Retired couple charged with spying for Cuba
Ex-State Dept. worker, wife plead not guilty
WASHINGTON - A retired State Department worker and his wife have been arrested on charges of spying for Cuba for three decades, using grocery carts among their array of tools to pass US secrets to the communist government in a security breach one official described as "incredibly serious."
An indictment unsealed yesterday said Walter Kendall Myers worked his way into higher and higher US security clearances while partnering with his wife, Gwendolyn Steingraber Myers, as clandestine agents so valued by the Cuban government that they once had a private four-hour meeting with President Fidel Castro.
State Department spokesman Philip Crowley said that the arrest culminated a three-year investigation and that Secretary of State Hillary Rodham Clinton has ordered a "comprehensive damage assessment" to determine what information may have passed to the Cubans.
The Myerses' arrest could affect congressional support for easing tensions with Cuba dating to the Cold War. Two months ago, the Obama administration took steps to relax a trade embargo imposed on the island nation in 1962.
David Kris, assistant attorney general for national security, described the couple's alleged spying for the communist government as "incredibly serious."
Court documents indicate the couple received little money for their efforts, but instead professed a deep love for Cuba, Castro, and the country's system of government.
The documents describe the couple's spying methods changing with the times, beginning with old-fashioned tools of Cold War spying: Morse code messages over a short-wave radio and notes taken on water-soluble paper. By the time they retired from the work in 2007, they were reportedly sending encrypted e-mails from Internet cafes.
The criminal complaint says changing technology also persuaded Gwendolyn Myers to abandon what she considered an easy way of passing information, by changing shopping carts in a grocery store. The document quoted her as saying she "wouldn't do it now. Now they have cameras, but they didn't then."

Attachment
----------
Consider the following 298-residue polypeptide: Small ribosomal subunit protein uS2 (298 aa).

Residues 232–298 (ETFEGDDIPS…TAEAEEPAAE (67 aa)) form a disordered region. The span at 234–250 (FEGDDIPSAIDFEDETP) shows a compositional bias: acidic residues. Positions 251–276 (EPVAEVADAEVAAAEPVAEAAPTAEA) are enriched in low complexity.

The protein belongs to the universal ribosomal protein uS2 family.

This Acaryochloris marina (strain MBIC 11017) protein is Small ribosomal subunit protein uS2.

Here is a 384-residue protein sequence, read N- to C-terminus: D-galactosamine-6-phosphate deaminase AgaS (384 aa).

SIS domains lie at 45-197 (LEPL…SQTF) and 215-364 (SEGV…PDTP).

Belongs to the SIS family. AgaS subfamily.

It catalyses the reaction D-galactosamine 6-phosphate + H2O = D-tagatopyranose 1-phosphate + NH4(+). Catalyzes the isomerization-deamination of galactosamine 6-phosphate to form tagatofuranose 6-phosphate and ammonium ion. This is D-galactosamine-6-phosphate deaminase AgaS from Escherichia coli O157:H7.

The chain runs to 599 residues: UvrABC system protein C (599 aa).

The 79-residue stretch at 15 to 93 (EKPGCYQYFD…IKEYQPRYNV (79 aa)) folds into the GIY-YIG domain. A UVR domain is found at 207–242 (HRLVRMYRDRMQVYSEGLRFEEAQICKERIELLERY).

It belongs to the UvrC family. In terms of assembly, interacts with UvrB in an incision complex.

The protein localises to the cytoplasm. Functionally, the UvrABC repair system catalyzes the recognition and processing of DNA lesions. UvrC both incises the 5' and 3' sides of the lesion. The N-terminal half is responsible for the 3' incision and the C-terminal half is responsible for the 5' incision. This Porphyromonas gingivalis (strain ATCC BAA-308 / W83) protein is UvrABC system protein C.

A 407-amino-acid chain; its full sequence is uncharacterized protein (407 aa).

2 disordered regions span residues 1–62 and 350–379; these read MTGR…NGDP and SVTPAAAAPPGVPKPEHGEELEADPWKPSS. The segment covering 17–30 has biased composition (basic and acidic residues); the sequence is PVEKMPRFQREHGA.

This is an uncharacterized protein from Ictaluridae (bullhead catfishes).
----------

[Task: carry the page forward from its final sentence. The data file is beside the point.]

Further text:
Authorities say her comments came during a series of meetings with an undercover FBI agent posing as a Cuban spy in April. The Myerses fell for the ruse, authorities say, sharing with the agent their views of Obama administration officials that had recently taken over responsibility for Latin American policy and accepting a device to encrypt future e-mail.
The couple, who live in an apartment building in northwest Washington, were arrested Thursday and pleaded not guilty yesterday in US District Court. They were ordered held in jail until a detention hearing scheduled for Wednesday. A call to their home telephone was not answered. Their lawyer, Thomas Green, declined to comment.
The two were charged with conspiracy to act as illegal agents of the Cuban government and to communicate classified information to the Cuban government. Each is also charged with acting as an illegal agent of the Cuban government and with wire fraud.
Kendall Myers, 72, was known by the Cubans as Agent 202 and his 71-year-old wife went by both Agent 123 and Agent E-634, according to the indictment.
The indictment says Kendall Myers disclosed to the State Department that he traveled to Cuba for two weeks in 1978, saying the trip was for personal and academic purposes. The next year, a Cuban government official visited the couple while they were living in South Dakota and recruited them to be spies, the indictment says.
He applied for a position at the CIA in 1981. He didn't get it but later was able to get work at the State Department, where his security clearance rose over the next two decades.
Kendall Myers first worked as a lecturer at the Foreign Service Institute and later as a European analyst in the department's intelligence arm, the Bureau of Intelligence and Research, from 2000 until his retirement in October 2007.
The position gave him access to extremely sensitive documents, analyses, and policy papers from a variety of government agencies. The indictment says in his last year of employment, Kendall Myers viewed more than 200 intelligence reports related to Cuba.
During his time at the intelligence bureau, officials there were dealing with the aftermath of the Sept. 11, 2001, terrorist attacks and response as well assessments in the run-up to the Iraq war.
Court documents say among the information they passed was economic intelligence, which the former intelligence official said makes up much of what information Cuba is interested in from the United States.